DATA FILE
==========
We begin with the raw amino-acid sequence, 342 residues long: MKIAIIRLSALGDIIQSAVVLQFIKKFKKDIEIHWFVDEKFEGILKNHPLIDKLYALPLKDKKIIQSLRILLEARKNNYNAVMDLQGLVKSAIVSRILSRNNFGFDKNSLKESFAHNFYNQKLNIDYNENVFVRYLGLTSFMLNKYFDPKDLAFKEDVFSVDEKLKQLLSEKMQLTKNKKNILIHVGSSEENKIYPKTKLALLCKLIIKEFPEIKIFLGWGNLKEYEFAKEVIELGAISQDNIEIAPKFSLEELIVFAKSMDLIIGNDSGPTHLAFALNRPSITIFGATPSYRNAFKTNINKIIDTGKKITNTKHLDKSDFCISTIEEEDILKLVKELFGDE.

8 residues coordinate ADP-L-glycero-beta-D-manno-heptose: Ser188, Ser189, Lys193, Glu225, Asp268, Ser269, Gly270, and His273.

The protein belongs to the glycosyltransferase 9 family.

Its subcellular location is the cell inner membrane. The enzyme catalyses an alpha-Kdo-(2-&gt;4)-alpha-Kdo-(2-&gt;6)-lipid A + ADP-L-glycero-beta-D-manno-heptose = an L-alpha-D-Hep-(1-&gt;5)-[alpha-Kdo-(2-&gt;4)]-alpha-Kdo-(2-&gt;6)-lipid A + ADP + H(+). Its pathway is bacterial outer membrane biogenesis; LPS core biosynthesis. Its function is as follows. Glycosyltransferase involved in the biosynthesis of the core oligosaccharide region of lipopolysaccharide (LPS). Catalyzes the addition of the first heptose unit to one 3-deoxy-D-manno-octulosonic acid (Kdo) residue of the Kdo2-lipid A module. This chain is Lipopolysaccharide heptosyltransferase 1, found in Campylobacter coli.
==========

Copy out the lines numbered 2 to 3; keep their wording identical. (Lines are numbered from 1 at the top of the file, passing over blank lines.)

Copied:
8 residues coordinate ADP-L-glycero-beta-D-manno-heptose: Ser188, Ser189, Lys193, Glu225, Asp268, Ser269, Gly270, and His273.

The protein belongs to the glycosyltransferase 9 family.